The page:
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Florian Weimer wrote:
> Is there a way to mark af FFI calls which may trigger callbacks (via C
> extensions)?  What's the general story about callbacks?

Right now the call chain 'FFI -> C -> lua_*()' with the same
lua_State is a big no-no. I'm planning to add an extra GCC-like
attribute that could be used to mark C functions which do that.
So you can still call these functions from Lua, but it's only done
from the interpreter (e.g. for the entry into a GUI main loop).

[You may however call luaL_newstate() from the FFI to start up an
_independent_ Lua state and play with it. Works fine.]

Converting a Lua function into a callback for a C function is a
different issue (the canonical example would be qsort()). This is
quite tricky and has some inherent issues, e.g. dynamically
generated trampolines cannot be deallocated. So I've postponed
this for now.

> Do you plan to make popular POSIX types (off_t, time_t, struct
> timeval, struct timespec), constants (those for errno, for instance)
> and errno itself available without meddling with header files?  It's
> great if you can get this data from header files, but reading them has
> downsides (performance, availability at run time, compatibility issues
> caused by new GCC extensions).

Once I add an internal pre-processor to the C parser, you could
just ffi.cinclude("sys/types.h") (don't try this, NYI). Though
that doesn't really help for deployment, as not every installation
provides header files.

One possibility would be to convert headers into Lua files while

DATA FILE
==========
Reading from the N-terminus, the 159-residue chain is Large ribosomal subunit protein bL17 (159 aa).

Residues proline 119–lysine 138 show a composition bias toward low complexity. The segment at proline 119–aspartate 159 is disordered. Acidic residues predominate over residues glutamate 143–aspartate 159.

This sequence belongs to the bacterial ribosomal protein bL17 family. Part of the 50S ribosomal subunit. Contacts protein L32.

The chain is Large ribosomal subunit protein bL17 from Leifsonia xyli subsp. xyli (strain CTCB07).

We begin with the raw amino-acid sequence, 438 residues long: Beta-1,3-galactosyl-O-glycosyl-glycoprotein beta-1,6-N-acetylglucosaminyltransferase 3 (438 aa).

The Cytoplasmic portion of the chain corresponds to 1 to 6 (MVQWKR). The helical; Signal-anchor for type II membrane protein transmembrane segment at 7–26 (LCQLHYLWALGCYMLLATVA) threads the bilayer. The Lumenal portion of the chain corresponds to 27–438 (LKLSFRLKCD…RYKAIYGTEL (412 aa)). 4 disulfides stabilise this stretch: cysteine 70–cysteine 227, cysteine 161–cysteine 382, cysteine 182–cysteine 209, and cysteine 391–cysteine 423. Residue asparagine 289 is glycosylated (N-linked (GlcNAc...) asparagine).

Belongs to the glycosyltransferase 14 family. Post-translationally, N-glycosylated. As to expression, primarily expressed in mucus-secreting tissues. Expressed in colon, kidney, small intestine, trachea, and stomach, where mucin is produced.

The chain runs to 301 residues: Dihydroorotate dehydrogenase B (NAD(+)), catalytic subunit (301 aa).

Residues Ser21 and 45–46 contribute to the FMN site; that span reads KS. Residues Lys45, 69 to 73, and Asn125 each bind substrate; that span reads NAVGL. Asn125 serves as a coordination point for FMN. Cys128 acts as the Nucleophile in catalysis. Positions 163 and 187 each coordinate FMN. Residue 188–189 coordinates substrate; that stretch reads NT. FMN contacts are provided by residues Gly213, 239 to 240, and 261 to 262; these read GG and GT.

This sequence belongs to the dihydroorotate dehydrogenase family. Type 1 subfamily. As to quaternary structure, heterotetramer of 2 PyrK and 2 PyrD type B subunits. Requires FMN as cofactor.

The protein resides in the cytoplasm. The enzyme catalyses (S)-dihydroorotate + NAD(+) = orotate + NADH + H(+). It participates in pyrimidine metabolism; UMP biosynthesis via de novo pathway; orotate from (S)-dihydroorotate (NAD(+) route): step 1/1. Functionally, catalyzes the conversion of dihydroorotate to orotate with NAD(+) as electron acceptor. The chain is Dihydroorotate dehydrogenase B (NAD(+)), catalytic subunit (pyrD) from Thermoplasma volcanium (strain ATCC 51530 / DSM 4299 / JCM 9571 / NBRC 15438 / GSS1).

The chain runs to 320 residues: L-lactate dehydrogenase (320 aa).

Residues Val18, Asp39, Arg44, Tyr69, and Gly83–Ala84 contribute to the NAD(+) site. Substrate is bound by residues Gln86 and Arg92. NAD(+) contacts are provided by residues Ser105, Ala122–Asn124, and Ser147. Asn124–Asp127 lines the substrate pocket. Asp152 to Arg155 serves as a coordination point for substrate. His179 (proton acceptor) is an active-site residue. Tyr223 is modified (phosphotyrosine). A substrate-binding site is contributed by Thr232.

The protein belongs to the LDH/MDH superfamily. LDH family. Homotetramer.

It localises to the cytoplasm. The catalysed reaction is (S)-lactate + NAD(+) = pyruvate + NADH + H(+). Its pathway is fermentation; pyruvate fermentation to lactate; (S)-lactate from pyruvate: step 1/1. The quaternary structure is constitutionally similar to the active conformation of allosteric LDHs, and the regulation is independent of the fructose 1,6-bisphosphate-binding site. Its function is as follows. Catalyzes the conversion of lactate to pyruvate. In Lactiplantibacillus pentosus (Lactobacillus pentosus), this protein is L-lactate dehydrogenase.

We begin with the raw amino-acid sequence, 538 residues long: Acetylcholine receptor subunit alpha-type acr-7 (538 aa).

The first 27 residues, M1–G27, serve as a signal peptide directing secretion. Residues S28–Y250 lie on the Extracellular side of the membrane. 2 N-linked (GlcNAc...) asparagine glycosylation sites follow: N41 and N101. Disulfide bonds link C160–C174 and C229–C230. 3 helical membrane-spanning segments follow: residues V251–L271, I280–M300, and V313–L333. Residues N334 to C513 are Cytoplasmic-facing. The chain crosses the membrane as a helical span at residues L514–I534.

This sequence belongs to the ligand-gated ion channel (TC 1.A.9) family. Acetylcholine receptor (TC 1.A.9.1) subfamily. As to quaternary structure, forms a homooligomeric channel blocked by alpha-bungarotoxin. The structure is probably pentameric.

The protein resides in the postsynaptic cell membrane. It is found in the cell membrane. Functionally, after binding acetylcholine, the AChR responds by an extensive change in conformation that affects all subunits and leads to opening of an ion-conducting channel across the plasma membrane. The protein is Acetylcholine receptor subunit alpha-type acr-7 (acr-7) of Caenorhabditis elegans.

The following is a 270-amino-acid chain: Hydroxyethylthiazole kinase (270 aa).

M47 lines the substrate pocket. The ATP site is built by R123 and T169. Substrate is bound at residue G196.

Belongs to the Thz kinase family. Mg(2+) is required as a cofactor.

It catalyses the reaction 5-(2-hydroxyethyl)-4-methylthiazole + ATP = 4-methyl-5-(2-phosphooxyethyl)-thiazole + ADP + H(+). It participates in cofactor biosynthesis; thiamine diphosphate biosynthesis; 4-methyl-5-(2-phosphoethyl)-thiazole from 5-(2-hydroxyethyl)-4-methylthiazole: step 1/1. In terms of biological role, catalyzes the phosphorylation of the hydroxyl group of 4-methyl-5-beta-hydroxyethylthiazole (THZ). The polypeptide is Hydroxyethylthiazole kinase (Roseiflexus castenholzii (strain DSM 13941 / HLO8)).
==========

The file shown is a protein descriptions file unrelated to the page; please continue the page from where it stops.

LuaJIT is built, like h2ph does for Perl. But that has its own
share of problems. And should it really convert all headers from
the developer's system? I don't think so.

Another option would be to add a ffi.osdef convenience module,
which has all of the generic POSIX types, or the LPCTSTR mess for
Windows. The latter wouldn't be too bad, because the Windows types
are cast in stone. But the former requires tricky pre-processing
to get the needed OS-specific types without including lots of
extra cruft.

And errno is an entirely different story: all modern libc's are
multithreaded and provide their own (non-standard) mechanism for
getting errno. The only real spec is the errno macro, which
contains C code of course. Figuring this out for all OS and libc
combinations is going to be difficult. And even if you do, it's
probably not safe to simulate this from Lua at a higher level.
Some memory allocation or a debug hook could get inbetween and
clear the errno value.

So I've thought about adding an __errno attribute. If you declare
a C function with this attribute, you get the errno as an extra
return value (local ok, errno = ffi.C.mkdir(...)). This is fetched
by low-level code immediately after the function returns. Alas,
this means I have to figure out all of the variants for getting
the errno value myself and teach them to the JIT compiler. :-/